The signs of upward momentum were reinforced by a separate survey by banking giant HSBC showing activity hitting an eight-month high.
China’s official purchasing managers’ index (PMI) rose to 50.2 last month, up from 49.8 in September, which was broadly in line with expectations, data published by the National Bureau of Statistics showed.
A PMI reading above 50 indicates expansion and anything below points to contraction.
“This improvement suggests that China’s growth momentum has rebounded and this trend will be sustained further,” economists Liu Li-Gang and Zhou Hao of ANZ bank wrote in a commentary.
The HSBC index stood at 49.5 in October, up from 47.9 in September, the bank said in a statement. While it still represents shrinking activity, the HSBC data continue a recent uptrend.
October’s final HSBC result also compares with a preliminary reading of 49.1 announced last week.
China’s PMI figures are a closely watched barometer of the health of the world’s second-largest economy.
Qu Hongbin, HSBC’s chief economist for China, said in the statement announcing the data that the latest figures indicate “China’s industrial activity continues to bottom out following a modest pick-up last month”.
China’s manufacturing sector has been hit this year by a broader slump in the economy, which has suffered from weaker demand for the country’s products in the crucial markets of Europe and the United States.
Beijing last month said gross domestic product grew 7.4 percent in the three months until September, slowing for the seventh straight quarter and marking the worst performance in more than three years.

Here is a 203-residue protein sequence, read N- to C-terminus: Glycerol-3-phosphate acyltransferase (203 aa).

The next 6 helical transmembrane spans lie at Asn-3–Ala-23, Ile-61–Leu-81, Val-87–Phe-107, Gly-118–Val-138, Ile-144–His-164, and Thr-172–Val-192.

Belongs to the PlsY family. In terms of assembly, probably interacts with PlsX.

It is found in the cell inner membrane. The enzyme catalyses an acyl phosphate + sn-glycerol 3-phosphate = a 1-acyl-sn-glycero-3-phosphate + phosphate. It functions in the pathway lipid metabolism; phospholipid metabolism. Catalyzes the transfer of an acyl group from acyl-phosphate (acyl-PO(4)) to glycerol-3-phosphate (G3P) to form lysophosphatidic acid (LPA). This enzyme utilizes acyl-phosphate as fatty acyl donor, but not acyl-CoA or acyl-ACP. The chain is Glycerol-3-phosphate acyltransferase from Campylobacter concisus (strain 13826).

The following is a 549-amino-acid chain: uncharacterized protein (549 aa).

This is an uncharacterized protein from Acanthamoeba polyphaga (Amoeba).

Analysts suggest the latest news, on top of better export, industrial production and retail sales data, indicate that the worst could be over for the Asian giant.
Grace Ng, senior China economist at JPMorgan, told Dow Jones Newswires the official data shows “the economy is on the way to a moderate recovery” and reinforces the message that it has bottomed out.
The improving economic outlook comes at a crucial time for China, which is embarking on a once-a-decade leadership transition set to begin at a Communist Party congress on November 8.
Some China watchers have voiced concern that policymakers have been distracted by politics instead of focusing on correcting the economic slowdown.
“With membership of the politburo standing committee membership likely settled, top politicians should re-focus on economic policy making,” analysts at Bank of America Merrill Lynch wrote in a report Thursday, referring to China’s most powerful decision-making body.
“Though we don’t expect a big stimulus, policy easing/stimulus will most likely be continued as growth recovery is not solid yet and top policymakers have no room to be complacent yet,” wrote economists Lu Ting and Hu Weijun.
Various measures to bolster the economy this year have included two interest rate cuts in quick succession in June and July.
China, however, has avoided the kind of major initiatives it took after the 2008-2009 global financial crisis, which included about half a trillion dollars in government-driven stimulus.